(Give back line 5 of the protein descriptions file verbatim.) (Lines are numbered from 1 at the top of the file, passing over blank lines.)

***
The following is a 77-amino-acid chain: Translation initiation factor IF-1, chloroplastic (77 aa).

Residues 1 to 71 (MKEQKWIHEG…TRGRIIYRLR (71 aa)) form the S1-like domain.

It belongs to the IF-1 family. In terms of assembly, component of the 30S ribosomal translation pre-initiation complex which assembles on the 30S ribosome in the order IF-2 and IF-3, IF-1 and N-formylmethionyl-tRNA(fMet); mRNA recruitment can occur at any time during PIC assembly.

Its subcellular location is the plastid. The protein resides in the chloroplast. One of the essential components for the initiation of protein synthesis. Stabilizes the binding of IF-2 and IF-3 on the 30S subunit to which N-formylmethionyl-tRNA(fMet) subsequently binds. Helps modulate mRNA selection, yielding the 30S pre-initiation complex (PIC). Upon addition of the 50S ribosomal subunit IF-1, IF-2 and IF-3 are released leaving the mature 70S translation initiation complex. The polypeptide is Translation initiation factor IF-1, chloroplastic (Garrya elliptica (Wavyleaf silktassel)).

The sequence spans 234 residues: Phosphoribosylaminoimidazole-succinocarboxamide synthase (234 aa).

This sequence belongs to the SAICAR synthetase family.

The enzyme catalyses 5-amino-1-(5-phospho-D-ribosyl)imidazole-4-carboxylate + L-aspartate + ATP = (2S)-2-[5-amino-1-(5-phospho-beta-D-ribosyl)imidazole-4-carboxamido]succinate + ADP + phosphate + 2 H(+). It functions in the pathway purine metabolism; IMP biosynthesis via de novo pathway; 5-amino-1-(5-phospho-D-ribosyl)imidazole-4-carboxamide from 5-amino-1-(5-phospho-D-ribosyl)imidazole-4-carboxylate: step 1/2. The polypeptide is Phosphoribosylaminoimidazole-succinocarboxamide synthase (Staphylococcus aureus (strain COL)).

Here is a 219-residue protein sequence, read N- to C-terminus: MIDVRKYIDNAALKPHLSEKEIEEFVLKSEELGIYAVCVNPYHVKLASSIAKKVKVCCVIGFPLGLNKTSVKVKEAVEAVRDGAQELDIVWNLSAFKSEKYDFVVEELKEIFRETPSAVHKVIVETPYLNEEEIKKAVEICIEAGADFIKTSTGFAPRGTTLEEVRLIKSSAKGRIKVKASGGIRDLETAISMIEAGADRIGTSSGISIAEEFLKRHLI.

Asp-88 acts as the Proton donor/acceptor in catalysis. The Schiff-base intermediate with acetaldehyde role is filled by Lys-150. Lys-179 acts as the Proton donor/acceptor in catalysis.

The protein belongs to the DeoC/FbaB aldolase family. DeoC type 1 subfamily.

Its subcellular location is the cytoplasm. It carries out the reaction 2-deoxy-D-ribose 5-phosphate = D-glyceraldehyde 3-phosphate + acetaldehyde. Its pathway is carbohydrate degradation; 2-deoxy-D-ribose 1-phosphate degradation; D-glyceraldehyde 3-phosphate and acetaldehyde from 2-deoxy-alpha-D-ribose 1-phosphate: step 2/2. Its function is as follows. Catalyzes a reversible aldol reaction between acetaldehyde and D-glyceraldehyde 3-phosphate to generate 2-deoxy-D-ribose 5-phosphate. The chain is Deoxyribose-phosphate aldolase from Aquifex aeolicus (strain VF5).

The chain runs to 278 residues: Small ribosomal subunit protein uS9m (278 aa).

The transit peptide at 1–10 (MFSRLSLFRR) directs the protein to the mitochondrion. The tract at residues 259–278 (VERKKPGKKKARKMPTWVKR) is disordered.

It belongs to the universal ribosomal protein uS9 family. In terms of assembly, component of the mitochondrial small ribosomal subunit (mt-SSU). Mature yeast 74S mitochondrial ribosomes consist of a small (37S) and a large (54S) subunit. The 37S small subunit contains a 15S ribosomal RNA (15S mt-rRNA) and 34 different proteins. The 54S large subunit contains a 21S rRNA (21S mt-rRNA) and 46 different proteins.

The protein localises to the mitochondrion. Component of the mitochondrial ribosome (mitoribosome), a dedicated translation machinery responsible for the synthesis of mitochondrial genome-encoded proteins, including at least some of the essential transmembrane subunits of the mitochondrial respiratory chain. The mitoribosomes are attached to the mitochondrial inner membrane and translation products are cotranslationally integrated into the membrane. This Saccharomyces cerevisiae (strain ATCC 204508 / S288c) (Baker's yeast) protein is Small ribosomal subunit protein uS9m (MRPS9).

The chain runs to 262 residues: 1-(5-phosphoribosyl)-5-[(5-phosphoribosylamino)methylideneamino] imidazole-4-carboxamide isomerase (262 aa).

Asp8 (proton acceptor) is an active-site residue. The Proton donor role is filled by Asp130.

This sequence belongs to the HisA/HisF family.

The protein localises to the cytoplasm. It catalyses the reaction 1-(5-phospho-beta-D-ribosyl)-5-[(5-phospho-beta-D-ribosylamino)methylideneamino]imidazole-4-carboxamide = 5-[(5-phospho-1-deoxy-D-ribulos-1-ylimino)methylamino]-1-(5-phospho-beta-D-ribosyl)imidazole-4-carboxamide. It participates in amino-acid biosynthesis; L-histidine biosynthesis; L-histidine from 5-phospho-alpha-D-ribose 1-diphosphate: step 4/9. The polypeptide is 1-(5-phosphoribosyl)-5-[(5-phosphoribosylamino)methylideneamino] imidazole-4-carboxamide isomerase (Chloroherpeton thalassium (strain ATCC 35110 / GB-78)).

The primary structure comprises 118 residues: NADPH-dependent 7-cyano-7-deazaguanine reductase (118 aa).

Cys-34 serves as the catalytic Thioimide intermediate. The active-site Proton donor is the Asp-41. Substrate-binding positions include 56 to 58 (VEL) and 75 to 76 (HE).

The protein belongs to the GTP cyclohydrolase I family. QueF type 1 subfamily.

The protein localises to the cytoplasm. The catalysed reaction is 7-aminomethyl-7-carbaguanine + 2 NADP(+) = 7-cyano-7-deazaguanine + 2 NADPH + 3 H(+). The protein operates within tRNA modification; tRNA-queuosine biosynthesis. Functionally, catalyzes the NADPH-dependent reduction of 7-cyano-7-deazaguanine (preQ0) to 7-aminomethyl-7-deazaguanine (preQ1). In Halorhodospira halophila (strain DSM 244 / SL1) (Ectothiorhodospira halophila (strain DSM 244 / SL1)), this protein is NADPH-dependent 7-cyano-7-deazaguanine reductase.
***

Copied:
The sequence spans 234 residues: Phosphoribosylaminoimidazole-succinocarboxamide synthase (234 aa).